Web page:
3. mcdirector

    mcdirector New Member

    What would happen if an instructor were to die at this stage of a course and the info couldn't be found? (Well, die where eveyone actually knew it.) It's got to happen.

    I like Gregg's plan -- covers all the bases.
     
  4. Tim D

    Tim D Member

    I think this is a problematic issue. If you offer the class on a Pass/Fail basis it could actually hurt the students depending on school policy. Some schools do not allow Pass/Fail in major required classes. It may also punish the students who are/were performing very well. I do not see having the students retake the class as a fair solution unless the student opts to do so, often there is a time factor and higher classes to takeoften;Therefore to make the students retake the entire course is unfair. It is not their fault this happened. I say the fairest thing to do is allow them to take the class pass/fail and waive school policy in this one instance,if need be(so if it is in the student's major it will still count). If the students opts out of that option,allow them to retake it at no cost. I see no other fair solution.
     
  5. Wasn't it around this time of year that Harold Holt disappeared?
     
  6. DesElms

    DesElms New Member

    Yes. December 17, 1967.

    So... lemmee get this straight: Are you suggesting that the missing instructor was swallowed by a wave, swept out to sea, and picked-up by a Chinese submarine?

    ;)
     
  7. Rich Douglas

    Rich Douglas Well-Known Member

    15-minute rule ought to do it.;)
     
  8. edowave

    edowave Active Member

    This actually happened to me in an undergrad course at UF . The instructor failed to turn in the grades on time, and I received an "N" on my report card for "no grade". I asked the instructor what happened, and he said that I had an A, but he turned in the grades late and will be changed later. I said fine and forgot about it. Soon after, he died.

    Next semester I noticed the N was still there, which counts the same as an F GPA-wise. It turns out because I added the class late, I wasn't on his copy of the master role, and he didn't notice. Everyone else got their grade but me. A new instructor was hired to replace him, and had all the graded exams and papers, but was fired and took off with everything. I tried for months to get the N removed, changed to pass/fail, or whatever, but kept getting the runaround from administration. Finally, I gave up. It was frustrating though because I knew I had an A in the class, but it counted as an F, and my GPA was already in enough trouble as it was!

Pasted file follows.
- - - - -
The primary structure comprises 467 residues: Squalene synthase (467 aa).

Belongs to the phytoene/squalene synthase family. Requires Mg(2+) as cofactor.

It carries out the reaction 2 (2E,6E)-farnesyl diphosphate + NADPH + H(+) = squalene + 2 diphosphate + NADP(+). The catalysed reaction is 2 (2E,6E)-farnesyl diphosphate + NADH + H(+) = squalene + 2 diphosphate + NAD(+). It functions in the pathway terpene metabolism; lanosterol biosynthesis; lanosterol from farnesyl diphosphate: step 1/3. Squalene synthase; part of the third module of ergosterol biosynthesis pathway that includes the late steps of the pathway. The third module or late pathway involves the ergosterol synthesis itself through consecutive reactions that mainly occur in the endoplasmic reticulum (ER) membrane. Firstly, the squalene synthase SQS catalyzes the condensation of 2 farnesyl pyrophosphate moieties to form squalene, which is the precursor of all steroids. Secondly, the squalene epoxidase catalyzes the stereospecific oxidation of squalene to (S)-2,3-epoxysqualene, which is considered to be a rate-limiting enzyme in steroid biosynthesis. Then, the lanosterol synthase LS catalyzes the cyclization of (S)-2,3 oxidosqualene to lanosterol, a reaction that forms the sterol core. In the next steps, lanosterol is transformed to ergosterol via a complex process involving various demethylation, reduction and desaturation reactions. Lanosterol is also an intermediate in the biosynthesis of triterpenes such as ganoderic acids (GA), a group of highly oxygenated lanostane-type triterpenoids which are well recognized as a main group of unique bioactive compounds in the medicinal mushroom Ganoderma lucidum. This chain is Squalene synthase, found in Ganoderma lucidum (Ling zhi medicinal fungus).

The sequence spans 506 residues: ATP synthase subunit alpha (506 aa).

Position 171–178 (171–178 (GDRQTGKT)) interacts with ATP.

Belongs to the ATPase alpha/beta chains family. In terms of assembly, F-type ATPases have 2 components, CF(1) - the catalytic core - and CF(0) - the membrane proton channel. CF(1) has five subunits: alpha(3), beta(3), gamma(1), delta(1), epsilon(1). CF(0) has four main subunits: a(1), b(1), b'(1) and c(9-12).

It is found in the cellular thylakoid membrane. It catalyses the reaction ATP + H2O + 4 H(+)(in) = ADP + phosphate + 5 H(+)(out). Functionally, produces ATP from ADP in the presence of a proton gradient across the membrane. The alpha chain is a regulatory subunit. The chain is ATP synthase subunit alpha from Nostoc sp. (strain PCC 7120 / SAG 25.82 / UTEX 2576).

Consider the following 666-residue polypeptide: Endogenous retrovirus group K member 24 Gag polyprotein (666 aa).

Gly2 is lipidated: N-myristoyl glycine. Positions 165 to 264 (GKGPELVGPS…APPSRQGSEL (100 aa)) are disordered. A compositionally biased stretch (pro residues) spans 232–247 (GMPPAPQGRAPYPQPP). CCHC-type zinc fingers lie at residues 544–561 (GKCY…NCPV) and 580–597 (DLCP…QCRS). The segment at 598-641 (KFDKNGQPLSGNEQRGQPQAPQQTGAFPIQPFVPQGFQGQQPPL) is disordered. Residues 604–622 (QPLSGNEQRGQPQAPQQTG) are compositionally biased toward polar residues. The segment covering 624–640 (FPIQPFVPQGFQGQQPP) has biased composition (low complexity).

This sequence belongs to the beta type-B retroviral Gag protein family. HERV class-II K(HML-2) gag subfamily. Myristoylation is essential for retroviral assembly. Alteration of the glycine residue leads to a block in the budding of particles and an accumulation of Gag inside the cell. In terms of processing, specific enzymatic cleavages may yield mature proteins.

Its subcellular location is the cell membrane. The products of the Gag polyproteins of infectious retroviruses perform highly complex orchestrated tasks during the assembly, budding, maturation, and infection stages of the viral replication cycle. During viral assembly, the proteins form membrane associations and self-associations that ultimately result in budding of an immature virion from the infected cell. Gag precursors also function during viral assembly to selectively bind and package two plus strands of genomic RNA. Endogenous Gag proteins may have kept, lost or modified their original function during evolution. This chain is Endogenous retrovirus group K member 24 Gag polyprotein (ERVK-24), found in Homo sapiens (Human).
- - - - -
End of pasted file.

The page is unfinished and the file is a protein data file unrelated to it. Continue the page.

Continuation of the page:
I would give the students an option of pass/fail, or the grade from their mid-term. It is unfair to make them take the class again.
     
  9. Ted Heiks

    Ted Heiks Moderator and Distinguished Senior Member Staff Member

    Just out of curiosity, edowave, how did you end up with such absent-minded professors?
     
  10. Bill Huffman

    Bill Huffman Well-Known Member

    If this happened on TV then there's little doubt that one of the students killed him or was killed because of one of the students. Which scenario? It probably depends on the sex of the student, i.e., male student then student is the murderer, female student then killed trying to aid student. ;)
     
    Last edited by a moderator: Dec 22, 2005

Share This Page